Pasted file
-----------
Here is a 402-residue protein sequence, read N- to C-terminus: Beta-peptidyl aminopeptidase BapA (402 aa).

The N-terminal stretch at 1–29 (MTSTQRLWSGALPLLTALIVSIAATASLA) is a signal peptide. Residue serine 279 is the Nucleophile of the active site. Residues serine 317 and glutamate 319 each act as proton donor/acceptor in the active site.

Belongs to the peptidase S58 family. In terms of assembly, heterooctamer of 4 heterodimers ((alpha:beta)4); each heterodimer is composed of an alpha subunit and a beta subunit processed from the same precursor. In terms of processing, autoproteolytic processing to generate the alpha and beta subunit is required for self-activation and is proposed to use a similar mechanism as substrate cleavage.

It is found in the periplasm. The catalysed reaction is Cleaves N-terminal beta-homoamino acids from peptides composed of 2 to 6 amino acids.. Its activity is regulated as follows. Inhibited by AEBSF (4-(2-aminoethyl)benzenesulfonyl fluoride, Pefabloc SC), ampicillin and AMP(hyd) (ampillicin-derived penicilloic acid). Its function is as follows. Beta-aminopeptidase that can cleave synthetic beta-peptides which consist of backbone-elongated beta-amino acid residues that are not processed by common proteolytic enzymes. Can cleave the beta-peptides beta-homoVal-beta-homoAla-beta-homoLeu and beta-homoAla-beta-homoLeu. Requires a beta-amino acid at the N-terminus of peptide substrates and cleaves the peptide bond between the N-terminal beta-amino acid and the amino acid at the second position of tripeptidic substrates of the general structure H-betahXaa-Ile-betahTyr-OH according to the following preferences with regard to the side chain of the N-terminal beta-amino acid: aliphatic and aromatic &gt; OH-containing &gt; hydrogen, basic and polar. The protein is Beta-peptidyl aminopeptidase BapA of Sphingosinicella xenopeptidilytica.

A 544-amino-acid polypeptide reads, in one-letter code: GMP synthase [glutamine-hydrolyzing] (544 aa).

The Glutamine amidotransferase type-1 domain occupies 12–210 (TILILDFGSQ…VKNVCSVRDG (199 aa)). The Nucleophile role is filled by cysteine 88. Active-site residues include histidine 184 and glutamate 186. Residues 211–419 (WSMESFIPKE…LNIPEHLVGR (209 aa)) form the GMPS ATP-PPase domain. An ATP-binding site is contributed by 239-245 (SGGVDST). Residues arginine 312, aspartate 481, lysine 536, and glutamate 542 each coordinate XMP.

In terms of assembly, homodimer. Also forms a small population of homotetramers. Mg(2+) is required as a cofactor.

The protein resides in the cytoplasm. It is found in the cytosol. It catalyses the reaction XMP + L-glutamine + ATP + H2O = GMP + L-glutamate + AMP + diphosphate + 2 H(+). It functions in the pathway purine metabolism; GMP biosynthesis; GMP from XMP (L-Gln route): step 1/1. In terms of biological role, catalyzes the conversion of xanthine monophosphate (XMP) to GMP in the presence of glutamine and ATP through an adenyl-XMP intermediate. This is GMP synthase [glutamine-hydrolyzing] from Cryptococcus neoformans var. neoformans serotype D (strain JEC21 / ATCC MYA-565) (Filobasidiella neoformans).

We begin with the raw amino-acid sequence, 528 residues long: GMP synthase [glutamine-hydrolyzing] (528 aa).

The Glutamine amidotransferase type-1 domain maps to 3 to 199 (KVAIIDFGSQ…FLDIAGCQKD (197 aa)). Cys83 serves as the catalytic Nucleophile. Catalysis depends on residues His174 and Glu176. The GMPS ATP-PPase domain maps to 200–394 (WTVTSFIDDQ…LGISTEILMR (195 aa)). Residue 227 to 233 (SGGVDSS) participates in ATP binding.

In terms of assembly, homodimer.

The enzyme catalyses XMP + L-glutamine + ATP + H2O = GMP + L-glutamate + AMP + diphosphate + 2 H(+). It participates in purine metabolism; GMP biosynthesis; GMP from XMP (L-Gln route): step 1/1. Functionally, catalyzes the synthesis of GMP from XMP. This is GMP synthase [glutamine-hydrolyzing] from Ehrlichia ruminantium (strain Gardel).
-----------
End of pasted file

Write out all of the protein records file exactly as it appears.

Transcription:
Here is a 402-residue protein sequence, read N- to C-terminus: Beta-peptidyl aminopeptidase BapA (402 aa).

The N-terminal stretch at 1–29 (MTSTQRLWSGALPLLTALIVSIAATASLA) is a signal peptide. Residue serine 279 is the Nucleophile of the active site. Residues serine 317 and glutamate 319 each act as proton donor/acceptor in the active site.

Belongs to the peptidase S58 family. In terms of assembly, heterooctamer of 4 heterodimers ((alpha:beta)4); each heterodimer is composed of an alpha subunit and a beta subunit processed from the same precursor. In terms of processing, autoproteolytic processing to generate the alpha and beta subunit is required for self-activation and is proposed to use a similar mechanism as substrate cleavage.

It is found in the periplasm. The catalysed reaction is Cleaves N-terminal beta-homoamino acids from peptides composed of 2 to 6 amino acids.. Its activity is regulated as follows. Inhibited by AEBSF (4-(2-aminoethyl)benzenesulfonyl fluoride, Pefabloc SC), ampicillin and AMP(hyd) (ampillicin-derived penicilloic acid). Its function is as follows. Beta-aminopeptidase that can cleave synthetic beta-peptides which consist of backbone-elongated beta-amino acid residues that are not processed by common proteolytic enzymes. Can cleave the beta-peptides beta-homoVal-beta-homoAla-beta-homoLeu and beta-homoAla-beta-homoLeu. Requires a beta-amino acid at the N-terminus of peptide substrates and cleaves the peptide bond between the N-terminal beta-amino acid and the amino acid at the second position of tripeptidic substrates of the general structure H-betahXaa-Ile-betahTyr-OH according to the following preferences with regard to the side chain of the N-terminal beta-amino acid: aliphatic and aromatic &gt; OH-containing &gt; hydrogen, basic and polar. The protein is Beta-peptidyl aminopeptidase BapA of Sphingosinicella xenopeptidilytica.

A 544-amino-acid polypeptide reads, in one-letter code: GMP synthase [glutamine-hydrolyzing] (544 aa).

The Glutamine amidotransferase type-1 domain occupies 12–210 (TILILDFGSQ…VKNVCSVRDG (199 aa)). The Nucleophile role is filled by cysteine 88. Active-site residues include histidine 184 and glutamate 186. Residues 211–419 (WSMESFIPKE…LNIPEHLVGR (209 aa)) form the GMPS ATP-PPase domain. An ATP-binding site is contributed by 239-245 (SGGVDST). Residues arginine 312, aspartate 481, lysine 536, and glutamate 542 each coordinate XMP.

In terms of assembly, homodimer. Also forms a small population of homotetramers. Mg(2+) is required as a cofactor.

The protein resides in the cytoplasm. It is found in the cytosol. It catalyses the reaction XMP + L-glutamine + ATP + H2O = GMP + L-glutamate + AMP + diphosphate + 2 H(+). It functions in the pathway purine metabolism; GMP biosynthesis; GMP from XMP (L-Gln route): step 1/1. In terms of biological role, catalyzes the conversion of xanthine monophosphate (XMP) to GMP in the presence of glutamine and ATP through an adenyl-XMP intermediate. This is GMP synthase [glutamine-hydrolyzing] from Cryptococcus neoformans var. neoformans serotype D (strain JEC21 / ATCC MYA-565) (Filobasidiella neoformans).

We begin with the raw amino-acid sequence, 528 residues long: GMP synthase [glutamine-hydrolyzing] (528 aa).

The Glutamine amidotransferase type-1 domain maps to 3 to 199 (KVAIIDFGSQ…FLDIAGCQKD (197 aa)). Cys83 serves as the catalytic Nucleophile. Catalysis depends on residues His174 and Glu176. The GMPS ATP-PPase domain maps to 200–394 (WTVTSFIDDQ…LGISTEILMR (195 aa)). Residue 227 to 233 (SGGVDSS) participates in ATP binding.

In terms of assembly, homodimer.

The enzyme catalyses XMP + L-glutamine + ATP + H2O = GMP + L-glutamate + AMP + diphosphate + 2 H(+). It participates in purine metabolism; GMP biosynthesis; GMP from XMP (L-Gln route): step 1/1. Functionally, catalyzes the synthesis of GMP from XMP. This is GMP synthase [glutamine-hydrolyzing] from Ehrlichia ruminantium (strain Gardel).